Latest posts by Therese Iknoian (see all)
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- 4 must-see cemeteries on three continents - November 4, 2017
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There is something spooky, breathtaking and awe-inspiring all at the same time about cemeteries around the world that offer fantastic, mythical, memorable architecture. Here are 4 must-see cemeteries on three continents:
La Recoleta Cemetery (Cimenterio de la Recoleta) — Buenos Aires, Argentina
The cemetery in La Recoleta tops must-do lists for Buenos Aires, but we must admit we didn’t think it could be any different than a couple of the mesmerizing cemeteries named below. Still, we went. And it was so much more. First, ignore the tourist “circus” of street vendors outside the gates, the Western shopping mall and restaurants (TGI Friday’s?? Really?!) along one edge. Get thee inside. Its 14 acres (first opened in 1822) are gated and thus quite safe.
La Recoleta Cemetery seems to go on FOREVER (Note: Some of the most amazing architecture is along the far back walls and sides, so do NOT just do a loop to Eva Peron’s mausoleum and leave. Please.). It is well marked, usually with an English-speaking volunteer from the supporting non-profit at the gate. Leave yourself a couple of hours to wonder, peek in little windows, wonder at the grand statues, and watch families place flowers and mourn (it is an active cemetery).
Montmartre Cemetery (Cimitière de Montmartre) – Paris, France
Montmartre, first opened in 1825, spans nearly 25 acres, but seems smaller because the mausoleums are all jammed up on each other, scrunched into tiny spaces, and smooshed up under a major raised boulevard. Montmartre is in fact below street level.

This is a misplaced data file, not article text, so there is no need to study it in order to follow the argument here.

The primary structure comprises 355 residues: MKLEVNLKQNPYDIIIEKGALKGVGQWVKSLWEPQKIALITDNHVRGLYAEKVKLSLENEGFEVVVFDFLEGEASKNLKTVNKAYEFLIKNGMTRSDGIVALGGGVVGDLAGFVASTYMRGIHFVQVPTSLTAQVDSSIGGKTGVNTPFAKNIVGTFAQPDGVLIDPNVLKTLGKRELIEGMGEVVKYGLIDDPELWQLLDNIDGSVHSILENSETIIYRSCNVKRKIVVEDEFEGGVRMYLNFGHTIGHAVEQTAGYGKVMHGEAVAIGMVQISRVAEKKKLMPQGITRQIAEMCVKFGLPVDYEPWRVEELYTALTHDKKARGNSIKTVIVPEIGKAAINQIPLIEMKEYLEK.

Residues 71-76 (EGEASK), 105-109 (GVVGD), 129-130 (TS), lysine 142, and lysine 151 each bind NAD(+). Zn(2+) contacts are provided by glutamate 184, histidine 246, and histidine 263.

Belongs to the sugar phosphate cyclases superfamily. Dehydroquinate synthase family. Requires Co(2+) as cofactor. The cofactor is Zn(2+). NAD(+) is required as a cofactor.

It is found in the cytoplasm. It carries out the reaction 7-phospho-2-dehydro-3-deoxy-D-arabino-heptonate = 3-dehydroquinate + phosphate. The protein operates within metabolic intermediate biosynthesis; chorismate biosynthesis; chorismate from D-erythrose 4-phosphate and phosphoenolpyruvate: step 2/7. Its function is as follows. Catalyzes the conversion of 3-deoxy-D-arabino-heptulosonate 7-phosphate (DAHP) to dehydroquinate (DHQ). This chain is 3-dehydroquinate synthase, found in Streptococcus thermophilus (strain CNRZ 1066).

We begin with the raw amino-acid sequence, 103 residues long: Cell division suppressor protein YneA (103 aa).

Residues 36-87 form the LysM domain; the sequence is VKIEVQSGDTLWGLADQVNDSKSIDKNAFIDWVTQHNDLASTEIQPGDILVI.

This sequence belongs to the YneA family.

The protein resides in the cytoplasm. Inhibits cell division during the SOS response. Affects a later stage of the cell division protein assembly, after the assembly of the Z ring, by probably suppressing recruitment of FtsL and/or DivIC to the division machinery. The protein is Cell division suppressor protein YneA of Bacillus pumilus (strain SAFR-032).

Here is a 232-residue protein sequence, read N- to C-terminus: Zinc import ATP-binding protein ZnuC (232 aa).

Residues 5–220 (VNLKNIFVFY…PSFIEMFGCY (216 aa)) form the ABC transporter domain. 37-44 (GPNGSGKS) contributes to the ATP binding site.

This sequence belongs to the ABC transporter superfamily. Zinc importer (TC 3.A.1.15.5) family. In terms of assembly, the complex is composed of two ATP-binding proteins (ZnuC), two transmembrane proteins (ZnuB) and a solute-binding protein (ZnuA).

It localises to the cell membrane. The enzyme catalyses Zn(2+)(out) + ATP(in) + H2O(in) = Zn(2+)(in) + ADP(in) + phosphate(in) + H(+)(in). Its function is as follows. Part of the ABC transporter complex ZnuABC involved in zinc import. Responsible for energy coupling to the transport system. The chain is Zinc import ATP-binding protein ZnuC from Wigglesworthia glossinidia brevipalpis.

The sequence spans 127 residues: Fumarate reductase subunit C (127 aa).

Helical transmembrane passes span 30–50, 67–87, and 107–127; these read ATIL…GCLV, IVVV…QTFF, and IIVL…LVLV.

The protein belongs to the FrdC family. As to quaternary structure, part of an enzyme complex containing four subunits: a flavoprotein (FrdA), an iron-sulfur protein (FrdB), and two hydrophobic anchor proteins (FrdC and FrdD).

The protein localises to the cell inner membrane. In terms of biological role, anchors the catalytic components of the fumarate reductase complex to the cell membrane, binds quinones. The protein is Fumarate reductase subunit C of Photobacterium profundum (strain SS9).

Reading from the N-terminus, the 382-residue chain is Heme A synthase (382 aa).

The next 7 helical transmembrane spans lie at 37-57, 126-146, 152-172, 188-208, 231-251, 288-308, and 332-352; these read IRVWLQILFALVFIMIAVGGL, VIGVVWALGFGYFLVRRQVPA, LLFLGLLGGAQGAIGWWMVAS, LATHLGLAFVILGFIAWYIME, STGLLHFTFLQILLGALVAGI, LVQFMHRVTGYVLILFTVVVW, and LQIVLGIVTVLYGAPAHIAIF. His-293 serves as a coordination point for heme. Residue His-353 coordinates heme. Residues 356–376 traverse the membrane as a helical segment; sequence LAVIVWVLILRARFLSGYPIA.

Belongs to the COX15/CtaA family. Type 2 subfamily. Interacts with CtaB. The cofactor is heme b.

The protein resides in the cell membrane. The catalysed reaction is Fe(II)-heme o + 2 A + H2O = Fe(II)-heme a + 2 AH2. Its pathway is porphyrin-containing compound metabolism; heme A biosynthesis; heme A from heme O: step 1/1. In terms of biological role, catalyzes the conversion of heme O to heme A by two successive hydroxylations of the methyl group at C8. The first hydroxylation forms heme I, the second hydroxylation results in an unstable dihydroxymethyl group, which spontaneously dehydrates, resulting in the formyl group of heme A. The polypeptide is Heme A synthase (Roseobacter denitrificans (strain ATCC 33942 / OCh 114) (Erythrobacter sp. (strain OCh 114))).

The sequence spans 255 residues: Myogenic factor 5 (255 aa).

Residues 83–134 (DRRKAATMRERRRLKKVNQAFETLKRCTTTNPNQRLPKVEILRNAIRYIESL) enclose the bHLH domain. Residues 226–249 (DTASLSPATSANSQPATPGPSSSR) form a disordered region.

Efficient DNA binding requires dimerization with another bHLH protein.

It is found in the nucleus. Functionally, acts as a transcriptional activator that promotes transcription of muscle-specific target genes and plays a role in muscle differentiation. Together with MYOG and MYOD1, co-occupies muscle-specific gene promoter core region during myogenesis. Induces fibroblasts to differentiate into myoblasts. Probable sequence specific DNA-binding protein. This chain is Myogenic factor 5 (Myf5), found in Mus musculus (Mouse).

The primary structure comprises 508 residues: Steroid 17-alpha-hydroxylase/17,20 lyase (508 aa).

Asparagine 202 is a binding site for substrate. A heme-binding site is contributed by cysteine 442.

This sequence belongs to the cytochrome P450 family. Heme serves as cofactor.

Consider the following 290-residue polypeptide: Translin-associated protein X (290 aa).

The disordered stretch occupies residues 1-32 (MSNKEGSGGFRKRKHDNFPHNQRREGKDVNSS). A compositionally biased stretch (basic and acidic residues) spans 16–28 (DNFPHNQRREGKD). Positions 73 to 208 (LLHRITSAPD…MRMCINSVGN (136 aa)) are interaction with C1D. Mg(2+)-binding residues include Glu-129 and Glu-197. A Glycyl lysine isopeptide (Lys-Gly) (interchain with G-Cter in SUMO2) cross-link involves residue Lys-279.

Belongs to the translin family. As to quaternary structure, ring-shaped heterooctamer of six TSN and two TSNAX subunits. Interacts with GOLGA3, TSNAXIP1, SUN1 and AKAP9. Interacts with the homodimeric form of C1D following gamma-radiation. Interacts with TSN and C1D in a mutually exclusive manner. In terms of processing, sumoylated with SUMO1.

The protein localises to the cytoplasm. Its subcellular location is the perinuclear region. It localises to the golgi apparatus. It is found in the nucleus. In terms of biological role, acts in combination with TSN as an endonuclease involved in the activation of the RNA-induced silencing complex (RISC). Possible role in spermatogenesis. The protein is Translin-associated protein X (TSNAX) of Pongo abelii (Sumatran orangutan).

Like most cemeteries you must see, Montmarte in Paris is a marvel with its sculptures from the 1800s and 1900s with notables buried there, including artists and philosophers such as Edgar Degas and Heinrich Heine. You can easily spend a couple of hours, but the cemetery with its marvelous streets and avenues is worthy of a peaceful stroll away from the frenetic city. Take a picnic and find a bench if the day is a nice one. Who knows? Maybe somebody will join you…
St. Louis Cemetery #1 – New Orleans, Louisiana, USA
Opened in 1789, St. Louis Cemetery is one of many in the New Orleans area, but stands out as the oldest as well as for its proximity to the French Quarter. It also is a safer visit (than, for example, Lafayette Cemetery in the Garden District) since you cannot simply wander in but must take a guided tour from a certified guide (as of 2015). It spans a mere city block, but many thousands call it “home.”
What makes many New Orleans cemeteries unique is of course above-ground burial – since the city is below sea level, burial above ground is a must! The must-see St. Louis Cemetery is a maze of vaults and magnificent tombs with the most notable burial there the “voodoo queen” Marie Laveau. The non-profit Save Our Cemeteries offers tours with a portion of the proceeds going to restoration and education. Welcome to the City of the Dead!
Jewish Cemetery, Schönhauser Allee (Jüdischer Friedhof) – Berlin, Germany
There are of course Jewish cemeteries all over the world. We found this one in Berlin’s Prenzlauer Berg neighborhood particularly haunting, in part because it is in fact falling apart and that it is in the heart of what was Hitler’s territory. Plus, the setting casts a somber light on the broken headstones set among a tangle of overgrown ivy and tall trees.
Established in 1827, this cemetery you must see hides a checkered history of wars and deportations with damage obvious here. In fact, there is a cistern on the grounds where some Hitler opponents hid in 1944, but were discovered by the SS, hanged and buried there. Jewish cemeteries, per the religion, may not be removed since their residents have come here to find eternal piece. They are called a “House of Light” – and if you come at the right time of day, you will see shafts of light and colors dancing off the ivy and through the trees that is a magical and moving sight. Note: Men are requested to cover their heads upon entry and a small box of traditional “kippots” is available for use at the gate.
Click here to read about the cemetery and watch a video in a larger HI Travel Tales story about the Prenzlauer Berg area.
In the case of all four of our must-see cemeteries on three continents, they are reachable by foot or with convenient public transit. Do pay attention to opening hours or any admission fees.